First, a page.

And what about the NME. As far as I know, people don’t take it seriously- at least since they started hyping all this definite article bands one after the other. Much like Plagenhoef’s inferences in his Britpop article. There are tons of interesting things going on right now- why are you continuing down this blind alley of new rock when you could be covering something else far more interesting and marketable. Whatever that may be…

Todd Burns | 12:16 pm | Comments (2)

July 13, 2003

An idea in the shower that I had that needs expanding on: the new rock revolution that has been taking place in the past few years is similar in tone to the punk revolution- especially in recent interviews with Jack White. But the personalities aren’t as vibrant, the music isn’t as good, and they’re not reacting against anything as pretentious.

More, hopefully, later…

Todd Burns | 11:41 am | Comments (2)

July 11, 2003

Can you quantify how much you love music? Or at least say how you love it? asks Ronan. And lots of people reply and some of it means something to me and some of it doesn’t and a lot of it is utilitarian and some of it talks about transcendence and and and…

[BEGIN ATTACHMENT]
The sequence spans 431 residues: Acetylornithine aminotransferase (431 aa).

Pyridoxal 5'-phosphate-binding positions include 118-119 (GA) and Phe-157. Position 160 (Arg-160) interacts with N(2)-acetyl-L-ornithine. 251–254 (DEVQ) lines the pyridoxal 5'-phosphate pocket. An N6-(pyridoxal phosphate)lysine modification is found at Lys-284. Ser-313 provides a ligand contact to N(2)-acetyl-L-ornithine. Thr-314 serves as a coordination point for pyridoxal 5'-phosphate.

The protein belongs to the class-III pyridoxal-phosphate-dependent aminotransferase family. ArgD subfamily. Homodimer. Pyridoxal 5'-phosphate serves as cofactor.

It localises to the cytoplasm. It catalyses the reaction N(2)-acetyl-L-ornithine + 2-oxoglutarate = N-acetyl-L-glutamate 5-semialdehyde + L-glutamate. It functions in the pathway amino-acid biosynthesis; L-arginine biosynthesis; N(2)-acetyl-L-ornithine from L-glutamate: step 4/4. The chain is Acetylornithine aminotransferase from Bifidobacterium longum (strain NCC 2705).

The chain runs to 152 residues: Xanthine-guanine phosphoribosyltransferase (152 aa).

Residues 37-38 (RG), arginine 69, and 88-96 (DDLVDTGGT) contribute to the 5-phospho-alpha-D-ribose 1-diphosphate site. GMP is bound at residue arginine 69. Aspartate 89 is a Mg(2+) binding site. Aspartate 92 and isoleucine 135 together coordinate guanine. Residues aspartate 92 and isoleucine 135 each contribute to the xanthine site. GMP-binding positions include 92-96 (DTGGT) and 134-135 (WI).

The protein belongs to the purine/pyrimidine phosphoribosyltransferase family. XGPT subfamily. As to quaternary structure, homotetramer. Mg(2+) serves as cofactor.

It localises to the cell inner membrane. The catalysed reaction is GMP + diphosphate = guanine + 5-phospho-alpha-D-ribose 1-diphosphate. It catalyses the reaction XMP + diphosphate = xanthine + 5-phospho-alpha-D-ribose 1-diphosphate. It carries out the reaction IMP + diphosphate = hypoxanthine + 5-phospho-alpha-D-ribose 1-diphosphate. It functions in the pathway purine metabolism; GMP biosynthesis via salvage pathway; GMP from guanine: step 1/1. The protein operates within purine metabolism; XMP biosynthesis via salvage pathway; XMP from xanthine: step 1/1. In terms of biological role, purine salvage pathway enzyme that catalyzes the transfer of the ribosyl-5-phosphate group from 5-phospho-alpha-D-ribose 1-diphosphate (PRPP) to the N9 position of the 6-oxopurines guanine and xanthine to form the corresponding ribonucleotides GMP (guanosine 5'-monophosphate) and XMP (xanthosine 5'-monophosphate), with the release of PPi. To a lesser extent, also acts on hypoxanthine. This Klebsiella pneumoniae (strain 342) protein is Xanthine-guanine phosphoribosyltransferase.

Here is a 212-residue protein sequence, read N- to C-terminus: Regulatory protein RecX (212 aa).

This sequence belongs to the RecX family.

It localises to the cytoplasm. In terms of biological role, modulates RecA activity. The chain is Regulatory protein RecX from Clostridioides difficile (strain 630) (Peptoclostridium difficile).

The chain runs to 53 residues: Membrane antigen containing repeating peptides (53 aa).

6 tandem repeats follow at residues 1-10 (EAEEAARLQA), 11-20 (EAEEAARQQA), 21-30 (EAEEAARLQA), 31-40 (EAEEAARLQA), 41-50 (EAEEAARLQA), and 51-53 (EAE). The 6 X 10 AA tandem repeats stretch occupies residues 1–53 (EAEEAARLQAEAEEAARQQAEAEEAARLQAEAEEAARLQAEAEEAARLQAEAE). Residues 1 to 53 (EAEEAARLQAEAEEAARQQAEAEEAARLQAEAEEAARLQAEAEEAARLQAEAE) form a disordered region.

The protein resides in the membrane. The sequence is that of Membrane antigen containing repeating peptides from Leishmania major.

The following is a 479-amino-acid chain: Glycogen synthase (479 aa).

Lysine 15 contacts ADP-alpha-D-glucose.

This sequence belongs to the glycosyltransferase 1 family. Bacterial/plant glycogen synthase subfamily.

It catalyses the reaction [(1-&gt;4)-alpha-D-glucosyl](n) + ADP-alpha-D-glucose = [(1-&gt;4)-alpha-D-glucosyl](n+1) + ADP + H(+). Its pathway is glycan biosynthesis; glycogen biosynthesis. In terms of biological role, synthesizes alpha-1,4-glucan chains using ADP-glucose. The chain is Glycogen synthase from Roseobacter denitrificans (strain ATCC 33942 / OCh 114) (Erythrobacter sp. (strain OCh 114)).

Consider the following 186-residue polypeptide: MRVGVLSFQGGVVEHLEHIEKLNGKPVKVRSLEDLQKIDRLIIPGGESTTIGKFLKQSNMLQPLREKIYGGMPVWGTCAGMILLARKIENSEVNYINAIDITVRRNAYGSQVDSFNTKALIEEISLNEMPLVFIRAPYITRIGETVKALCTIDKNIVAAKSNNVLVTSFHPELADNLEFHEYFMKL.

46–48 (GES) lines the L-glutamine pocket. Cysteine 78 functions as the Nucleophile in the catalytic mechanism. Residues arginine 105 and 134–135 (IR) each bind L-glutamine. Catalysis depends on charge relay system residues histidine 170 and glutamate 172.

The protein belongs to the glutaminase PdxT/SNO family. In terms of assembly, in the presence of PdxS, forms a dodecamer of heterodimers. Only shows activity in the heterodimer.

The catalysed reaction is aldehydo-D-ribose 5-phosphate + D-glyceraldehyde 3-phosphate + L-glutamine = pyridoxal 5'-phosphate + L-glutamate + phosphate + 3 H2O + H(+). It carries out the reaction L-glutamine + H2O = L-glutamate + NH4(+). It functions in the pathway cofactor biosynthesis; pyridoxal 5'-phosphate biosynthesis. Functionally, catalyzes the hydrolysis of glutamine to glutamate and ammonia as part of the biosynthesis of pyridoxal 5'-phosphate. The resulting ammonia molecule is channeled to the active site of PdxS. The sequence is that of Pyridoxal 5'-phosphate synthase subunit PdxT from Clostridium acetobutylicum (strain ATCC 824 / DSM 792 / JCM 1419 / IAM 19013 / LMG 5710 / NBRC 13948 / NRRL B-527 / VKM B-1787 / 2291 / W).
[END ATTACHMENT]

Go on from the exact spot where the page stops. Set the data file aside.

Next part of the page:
And I know I went out walking on Wednesday night with my walkman on, Hex playing, and traversed country lanes and cliff tops and followed streams in the closeness of summer evening warmth, and felt the numb throb of dull pain in my left hand all the while, ligaments sprained and palm bruised deep down by a malicious black circle, but didn’t care about it… And I felt, not happy, because that implies some conscious appreciation of the state, some movement from ‘unhappy’, but I felt something other… It’s vague, I know, and I know it’s bullshit too. But…

What else is there?

Marcello posted a quote from Wayne Coyne on The Church Of Me a few days ago, about art and music, and how, without it (them) we’d be dead by thirty because they’re what brings colour and light and happiness into our lives. And I don’t think that stands for everybody; fuck, look around you, see how many people don’t need it, how many people are moseying along just fine without this thing… And then I think about the Gazza documentary I just watched on C4 about how he’s got ADHD and OCD and this and that and the other and think “fuck it, maybe it just boils down to a need to be loved” but that’s not it either. Not quite. Because what’s love?